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Iran and dreams of a Eurasian diplomatic revolution

July 22, 2011

In the fluid and changing realm of geopolitics, there is a great danger into assuming that any arrangement is permanent because it is present, or rational because it is longstanding. The elevation of history into laws of history, and those into maxims of policy, leaves great opportunities for those who recognize the potential for change, and the ability to see that not all political arrangements are as natural as they may seem. Nevertheless, the eruption of such discontinuity into opportunity for policy change may not arrive on the schedule of those who would hope to exploit it. In the meantime, it is well to think about the potential for such radical changes, and recognize that while many of the principles of geopolitics, war, and strategy may be immutable, their present character is inherently ephemeral.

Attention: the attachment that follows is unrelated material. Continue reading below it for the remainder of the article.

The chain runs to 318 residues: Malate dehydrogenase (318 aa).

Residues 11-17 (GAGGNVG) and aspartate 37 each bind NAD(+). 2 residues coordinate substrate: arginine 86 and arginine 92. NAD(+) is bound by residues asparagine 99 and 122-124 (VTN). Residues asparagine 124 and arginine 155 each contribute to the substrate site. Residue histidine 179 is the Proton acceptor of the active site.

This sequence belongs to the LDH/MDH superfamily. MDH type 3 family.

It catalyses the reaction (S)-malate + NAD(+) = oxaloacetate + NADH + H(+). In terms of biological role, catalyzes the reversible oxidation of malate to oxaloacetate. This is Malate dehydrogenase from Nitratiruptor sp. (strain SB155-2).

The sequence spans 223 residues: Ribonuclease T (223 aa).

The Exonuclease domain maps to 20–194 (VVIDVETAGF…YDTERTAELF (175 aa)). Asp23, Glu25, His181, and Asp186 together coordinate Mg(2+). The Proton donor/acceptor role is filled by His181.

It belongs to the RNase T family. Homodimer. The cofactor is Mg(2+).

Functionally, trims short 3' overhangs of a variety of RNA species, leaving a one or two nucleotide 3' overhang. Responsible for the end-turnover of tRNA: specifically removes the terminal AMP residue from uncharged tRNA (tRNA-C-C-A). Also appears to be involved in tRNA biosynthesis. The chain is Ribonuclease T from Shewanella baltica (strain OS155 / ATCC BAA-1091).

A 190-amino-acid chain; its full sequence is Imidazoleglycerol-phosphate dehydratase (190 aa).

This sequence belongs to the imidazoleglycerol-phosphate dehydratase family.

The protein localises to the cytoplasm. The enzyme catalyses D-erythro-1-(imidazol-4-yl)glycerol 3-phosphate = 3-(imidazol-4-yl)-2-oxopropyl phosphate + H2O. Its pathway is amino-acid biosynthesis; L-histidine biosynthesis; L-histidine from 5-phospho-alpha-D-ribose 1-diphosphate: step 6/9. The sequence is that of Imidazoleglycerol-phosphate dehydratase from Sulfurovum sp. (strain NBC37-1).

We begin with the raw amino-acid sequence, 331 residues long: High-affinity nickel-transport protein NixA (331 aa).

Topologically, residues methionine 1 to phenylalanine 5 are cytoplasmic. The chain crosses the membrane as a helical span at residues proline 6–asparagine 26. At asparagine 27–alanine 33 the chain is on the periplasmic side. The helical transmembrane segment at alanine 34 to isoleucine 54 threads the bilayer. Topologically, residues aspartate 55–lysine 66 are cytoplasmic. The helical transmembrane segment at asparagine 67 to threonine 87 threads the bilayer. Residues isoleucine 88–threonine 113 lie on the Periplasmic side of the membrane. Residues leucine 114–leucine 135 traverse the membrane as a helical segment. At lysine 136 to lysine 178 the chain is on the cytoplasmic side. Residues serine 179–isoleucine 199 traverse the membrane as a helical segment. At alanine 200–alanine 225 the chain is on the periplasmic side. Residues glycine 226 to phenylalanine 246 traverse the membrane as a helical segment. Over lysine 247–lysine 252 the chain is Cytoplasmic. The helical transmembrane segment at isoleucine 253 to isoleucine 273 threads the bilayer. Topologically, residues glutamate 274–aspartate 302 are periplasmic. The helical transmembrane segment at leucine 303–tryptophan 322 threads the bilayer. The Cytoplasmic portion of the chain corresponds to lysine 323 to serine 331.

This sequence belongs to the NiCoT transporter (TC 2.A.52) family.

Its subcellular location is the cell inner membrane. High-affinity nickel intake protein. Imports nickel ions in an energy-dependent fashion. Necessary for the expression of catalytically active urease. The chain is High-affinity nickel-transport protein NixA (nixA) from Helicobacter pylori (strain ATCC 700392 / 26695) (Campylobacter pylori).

Persia was a country relatively friendly to the United States. When the idea of an American military presence in the Middle East was a ludicrous notion – indeed, when the very notion of a “Middle East” was finding coinage in the works of Curzon and Mahan – Persia was relatively friendly and open to US economic interests. American business came without fear of gunboats or imperial concessions, unlike the British and Russian empires closer to home. Americans tried to assist in supporting the development of the Persian armed forces as well, though all these efforts were comparatively minor.